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Nov 15 2018

Asset Allocation: As Bad As It Gets

  • Nov 15, 2018

As global central banks have tightened the noose during 2018, it isn't just stocks that have suffered. No major asset class has done well and, in most respects, the opportunity-set available to asset allocators this year has been among the worst in the last 50 years. Considering Large Caps (S&P 500), Small Caps (Russell 2000), EAFE, REITs (NAREIT Composite), Commodities (S&P/GSCI), 10-year U.S. Treasury Bonds, and Gold, the top YTD performance spot is held by Commodities (despite an October setback). 

Chart 1

Historically, asset allocators would have been surprisingly well-served by owning all seven of these asset classes in equal weights (rebalanced at year end). During the 45 years ended in 2017, that portfolio would have nearly matched the S&P 500 total return (+10.2% annualized versus +10.4%, respectively), but with dramatically less annual volatility (11.7% versus 17.5%). CPI inflation over this period was 4% annualized, leaving a respectable real return of more than +6% annualized. Given this strategy’s required skill (none) and trading frequency (minimal), the results border on the remarkable.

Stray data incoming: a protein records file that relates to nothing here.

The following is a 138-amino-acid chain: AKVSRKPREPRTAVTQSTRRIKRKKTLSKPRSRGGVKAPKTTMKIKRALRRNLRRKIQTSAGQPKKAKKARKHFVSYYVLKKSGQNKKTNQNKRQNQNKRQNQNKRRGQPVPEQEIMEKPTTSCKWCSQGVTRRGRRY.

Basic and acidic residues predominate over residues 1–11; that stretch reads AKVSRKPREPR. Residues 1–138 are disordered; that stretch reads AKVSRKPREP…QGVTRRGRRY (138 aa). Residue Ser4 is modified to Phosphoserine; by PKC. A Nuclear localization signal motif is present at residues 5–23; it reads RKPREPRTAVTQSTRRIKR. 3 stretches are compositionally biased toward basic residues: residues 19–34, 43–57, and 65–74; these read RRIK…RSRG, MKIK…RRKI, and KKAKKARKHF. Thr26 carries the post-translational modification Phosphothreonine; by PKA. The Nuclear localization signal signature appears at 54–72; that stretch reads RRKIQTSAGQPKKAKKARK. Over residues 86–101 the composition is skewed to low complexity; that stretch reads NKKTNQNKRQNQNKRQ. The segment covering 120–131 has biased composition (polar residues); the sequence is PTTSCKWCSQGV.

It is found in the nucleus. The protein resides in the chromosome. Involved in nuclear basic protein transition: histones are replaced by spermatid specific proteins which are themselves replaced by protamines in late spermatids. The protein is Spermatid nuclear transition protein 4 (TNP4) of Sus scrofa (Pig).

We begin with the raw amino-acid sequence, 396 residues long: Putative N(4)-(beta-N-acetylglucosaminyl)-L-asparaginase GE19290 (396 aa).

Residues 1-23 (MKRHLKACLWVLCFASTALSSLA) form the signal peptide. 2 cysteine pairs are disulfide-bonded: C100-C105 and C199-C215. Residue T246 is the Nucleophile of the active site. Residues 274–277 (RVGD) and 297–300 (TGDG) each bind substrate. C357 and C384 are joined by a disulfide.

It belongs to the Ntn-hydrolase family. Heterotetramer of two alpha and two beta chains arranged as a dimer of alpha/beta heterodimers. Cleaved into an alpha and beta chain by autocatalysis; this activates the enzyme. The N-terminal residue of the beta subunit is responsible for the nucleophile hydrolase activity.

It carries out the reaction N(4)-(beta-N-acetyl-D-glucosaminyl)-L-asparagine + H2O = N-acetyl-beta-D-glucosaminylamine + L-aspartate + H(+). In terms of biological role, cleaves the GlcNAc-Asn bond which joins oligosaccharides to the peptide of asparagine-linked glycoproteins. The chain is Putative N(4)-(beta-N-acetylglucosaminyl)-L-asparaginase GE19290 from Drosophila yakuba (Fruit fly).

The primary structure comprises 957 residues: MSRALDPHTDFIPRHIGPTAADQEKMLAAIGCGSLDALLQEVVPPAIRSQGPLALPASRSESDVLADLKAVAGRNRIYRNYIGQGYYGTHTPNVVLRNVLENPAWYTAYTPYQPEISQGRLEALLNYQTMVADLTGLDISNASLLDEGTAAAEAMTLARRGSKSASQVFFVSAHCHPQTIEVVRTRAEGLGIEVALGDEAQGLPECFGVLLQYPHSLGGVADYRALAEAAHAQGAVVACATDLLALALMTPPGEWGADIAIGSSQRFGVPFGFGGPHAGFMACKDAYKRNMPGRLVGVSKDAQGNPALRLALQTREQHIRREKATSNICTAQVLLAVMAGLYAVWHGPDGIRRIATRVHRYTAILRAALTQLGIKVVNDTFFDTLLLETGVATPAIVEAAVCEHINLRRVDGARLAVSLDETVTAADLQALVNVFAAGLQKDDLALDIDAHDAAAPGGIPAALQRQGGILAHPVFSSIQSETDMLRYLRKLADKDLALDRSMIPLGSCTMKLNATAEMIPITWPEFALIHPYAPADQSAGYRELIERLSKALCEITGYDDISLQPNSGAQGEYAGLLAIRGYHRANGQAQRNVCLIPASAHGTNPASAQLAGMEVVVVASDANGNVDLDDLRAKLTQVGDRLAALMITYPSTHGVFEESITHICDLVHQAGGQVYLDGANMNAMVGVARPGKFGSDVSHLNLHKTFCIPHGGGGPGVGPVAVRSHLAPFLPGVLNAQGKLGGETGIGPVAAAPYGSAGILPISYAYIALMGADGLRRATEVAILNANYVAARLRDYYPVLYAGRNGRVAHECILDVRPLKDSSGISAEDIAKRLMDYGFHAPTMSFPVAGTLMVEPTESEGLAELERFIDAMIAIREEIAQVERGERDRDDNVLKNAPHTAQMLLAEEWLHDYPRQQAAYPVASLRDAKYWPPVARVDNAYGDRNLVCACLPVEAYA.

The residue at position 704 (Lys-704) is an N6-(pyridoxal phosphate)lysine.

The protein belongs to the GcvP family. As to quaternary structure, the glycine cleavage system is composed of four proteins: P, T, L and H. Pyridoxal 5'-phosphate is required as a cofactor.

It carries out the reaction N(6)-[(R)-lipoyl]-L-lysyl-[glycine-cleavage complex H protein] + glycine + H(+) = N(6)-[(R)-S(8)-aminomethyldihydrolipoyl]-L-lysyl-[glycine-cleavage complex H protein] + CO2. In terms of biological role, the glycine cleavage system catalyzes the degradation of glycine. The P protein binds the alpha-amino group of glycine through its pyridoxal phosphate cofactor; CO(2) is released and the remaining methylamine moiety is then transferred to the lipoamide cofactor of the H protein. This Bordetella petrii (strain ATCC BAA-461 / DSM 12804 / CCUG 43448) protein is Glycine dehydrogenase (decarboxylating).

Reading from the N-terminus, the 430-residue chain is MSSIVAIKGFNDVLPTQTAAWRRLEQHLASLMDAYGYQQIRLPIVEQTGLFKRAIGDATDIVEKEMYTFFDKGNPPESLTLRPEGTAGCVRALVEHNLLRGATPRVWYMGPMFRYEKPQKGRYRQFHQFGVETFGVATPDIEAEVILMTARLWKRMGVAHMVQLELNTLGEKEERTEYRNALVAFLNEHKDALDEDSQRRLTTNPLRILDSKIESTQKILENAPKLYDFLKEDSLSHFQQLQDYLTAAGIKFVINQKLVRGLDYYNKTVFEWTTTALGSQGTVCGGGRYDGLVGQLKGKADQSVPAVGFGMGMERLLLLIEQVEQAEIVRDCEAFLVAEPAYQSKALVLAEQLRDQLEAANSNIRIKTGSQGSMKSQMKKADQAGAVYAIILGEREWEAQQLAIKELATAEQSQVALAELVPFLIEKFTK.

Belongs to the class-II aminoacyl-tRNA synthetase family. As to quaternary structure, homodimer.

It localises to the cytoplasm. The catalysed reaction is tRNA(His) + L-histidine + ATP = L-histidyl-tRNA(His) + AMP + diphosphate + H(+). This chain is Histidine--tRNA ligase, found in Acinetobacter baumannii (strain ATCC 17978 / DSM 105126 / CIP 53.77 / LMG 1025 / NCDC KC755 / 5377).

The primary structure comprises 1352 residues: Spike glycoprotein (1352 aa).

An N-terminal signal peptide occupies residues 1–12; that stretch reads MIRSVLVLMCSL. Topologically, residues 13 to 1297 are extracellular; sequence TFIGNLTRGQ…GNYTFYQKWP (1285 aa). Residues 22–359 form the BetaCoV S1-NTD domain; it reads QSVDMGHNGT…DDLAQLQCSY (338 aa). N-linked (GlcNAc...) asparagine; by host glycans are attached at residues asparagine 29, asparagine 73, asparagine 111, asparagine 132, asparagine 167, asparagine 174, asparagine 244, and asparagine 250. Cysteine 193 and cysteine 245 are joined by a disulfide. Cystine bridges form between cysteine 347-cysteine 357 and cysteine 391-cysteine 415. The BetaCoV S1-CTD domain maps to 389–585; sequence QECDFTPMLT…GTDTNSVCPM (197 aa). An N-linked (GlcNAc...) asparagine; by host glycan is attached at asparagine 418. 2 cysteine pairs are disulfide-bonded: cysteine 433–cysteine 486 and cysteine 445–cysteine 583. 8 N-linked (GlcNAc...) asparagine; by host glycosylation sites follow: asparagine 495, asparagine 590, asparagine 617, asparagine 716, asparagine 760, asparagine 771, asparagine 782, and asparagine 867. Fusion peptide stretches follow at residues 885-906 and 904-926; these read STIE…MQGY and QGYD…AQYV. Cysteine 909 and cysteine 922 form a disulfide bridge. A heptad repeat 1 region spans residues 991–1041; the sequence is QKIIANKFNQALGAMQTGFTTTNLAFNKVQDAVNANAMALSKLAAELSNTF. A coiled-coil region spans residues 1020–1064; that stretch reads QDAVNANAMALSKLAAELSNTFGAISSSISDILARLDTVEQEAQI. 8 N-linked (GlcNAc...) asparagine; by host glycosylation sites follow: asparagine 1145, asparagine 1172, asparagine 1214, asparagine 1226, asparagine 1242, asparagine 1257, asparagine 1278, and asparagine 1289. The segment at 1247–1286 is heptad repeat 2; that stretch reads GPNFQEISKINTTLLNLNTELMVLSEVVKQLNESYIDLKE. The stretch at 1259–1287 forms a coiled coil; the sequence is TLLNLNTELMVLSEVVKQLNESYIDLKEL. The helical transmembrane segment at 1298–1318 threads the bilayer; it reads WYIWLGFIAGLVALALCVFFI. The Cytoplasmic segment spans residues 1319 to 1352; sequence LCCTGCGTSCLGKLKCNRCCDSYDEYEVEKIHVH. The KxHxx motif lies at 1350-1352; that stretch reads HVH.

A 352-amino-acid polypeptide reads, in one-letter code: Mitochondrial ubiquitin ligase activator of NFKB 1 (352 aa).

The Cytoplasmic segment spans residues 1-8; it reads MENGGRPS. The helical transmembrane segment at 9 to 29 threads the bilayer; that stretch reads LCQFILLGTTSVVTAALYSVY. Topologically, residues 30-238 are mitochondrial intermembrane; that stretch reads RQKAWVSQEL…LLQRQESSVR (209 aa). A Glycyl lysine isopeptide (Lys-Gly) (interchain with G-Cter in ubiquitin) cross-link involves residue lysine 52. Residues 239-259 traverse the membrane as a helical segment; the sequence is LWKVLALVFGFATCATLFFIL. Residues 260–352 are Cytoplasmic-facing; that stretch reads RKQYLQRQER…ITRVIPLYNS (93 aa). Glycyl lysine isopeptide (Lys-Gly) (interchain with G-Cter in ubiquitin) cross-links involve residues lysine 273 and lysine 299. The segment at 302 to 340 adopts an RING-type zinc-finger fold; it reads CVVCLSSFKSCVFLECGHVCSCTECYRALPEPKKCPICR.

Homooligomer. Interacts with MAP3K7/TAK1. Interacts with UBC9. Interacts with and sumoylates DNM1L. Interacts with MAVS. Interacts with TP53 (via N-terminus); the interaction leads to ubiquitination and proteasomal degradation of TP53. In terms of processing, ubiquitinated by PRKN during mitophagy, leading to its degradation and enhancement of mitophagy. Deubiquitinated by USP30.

But this so-called “agnostic” asset allocation portfolio has fallen flat during 2018, delivering a total return of -1.2% through November 2nd. If a year-end rally doesn’t develop across most of the assets, there’s risk of a seventh down year in the 46-year (hypothetical) life of the strategy.

Chart 2

About The Author

Doug Ramsey / Chief Investment Officer & Portfolio Manager

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